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Closing the Courtroom to the Public

POSTED IN Criminal Law Process BY Lawyers.comsm


Generally, courtroom proceedings are open to the public. A public trial is supposed to ensure that
the proceedings are conducted fairly. However, in some circumstances a court is allowed to
exclude anyone lacking a direct interest in the case from the courtroom.

Motion to Close Courtroom


A motion to close the courtroom to the public may be granted if there is a compelling reason to
justify the closure of a courtroom, for example:

A trial for sex offenses involving minors under the age of 18


A trial of criminal proceeding involving a husband and wife

A trial involving the crime of incest, child pornography or criminal sexual conduct

Need Compelling Reason to Justify Closure


The court must determine, on a case-by-case basis, whether the concern for the victim's wellbeing necessitates closure of court proceedings. Occasionally, criminal proceedings are closed to
all members of the media and the public. However, a court will not do this unless it has a
compelling reason. For example when the First Amendment rights of the media to attend a
criminal trial conflict with a defendant's Sixth Amendment right to a fair trial, the defendant's
right to a fair trial prevails and the proceeding may be closed.

Closure of Entire Proceeding or Portion of Proceeding


The court must decide if a closure of all of a proceeding or only a portion of the proceeding is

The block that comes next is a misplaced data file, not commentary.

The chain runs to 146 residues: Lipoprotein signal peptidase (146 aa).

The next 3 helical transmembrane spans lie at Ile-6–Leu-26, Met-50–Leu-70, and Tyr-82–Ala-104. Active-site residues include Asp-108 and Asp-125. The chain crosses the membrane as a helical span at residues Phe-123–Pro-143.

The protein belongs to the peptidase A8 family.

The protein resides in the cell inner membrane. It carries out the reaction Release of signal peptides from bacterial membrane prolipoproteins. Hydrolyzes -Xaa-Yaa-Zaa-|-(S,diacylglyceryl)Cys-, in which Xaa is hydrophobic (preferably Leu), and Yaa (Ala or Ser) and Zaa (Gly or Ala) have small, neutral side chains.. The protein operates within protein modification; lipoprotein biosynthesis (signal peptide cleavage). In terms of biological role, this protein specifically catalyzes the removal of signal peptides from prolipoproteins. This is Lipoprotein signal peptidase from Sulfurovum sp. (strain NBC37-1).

necessary. In closed court proceedings, a court may deny access to the transcript, court personnel
or any other possible source that could provide an account of the victim's testimony during such
time the order of closure was in effect. The court also may deny access to a victim's identity.

Excluding Public from Courtroom


Members of the general public may be excluded from a courtroom only if the judge presiding in
the courtroom determines that such exclusion is warranted in that case. In exercising this
discretion, the judge may consider whether:

The person is causing or is likely to cause a disruption in the proceedings


The presence of a person is objected to by one of the parties for a compelling reason

The orderly administration of justice, including the nature of the proceeding, the privacy
interests of individuals before the court and the need for protection of the litigants,
especially children, from harm requires that some or all observers be excluded from the
courtroom

Less restrictive alternatives to exclusion are unavailable or inappropriate under the


circumstances of the particular case

The judge must make any closure findings on the record.

Questions for Your Attorney

Who can be excluded from a trial?


When can the trial transcripts be sealed?

Can just a portion of a trial be closed?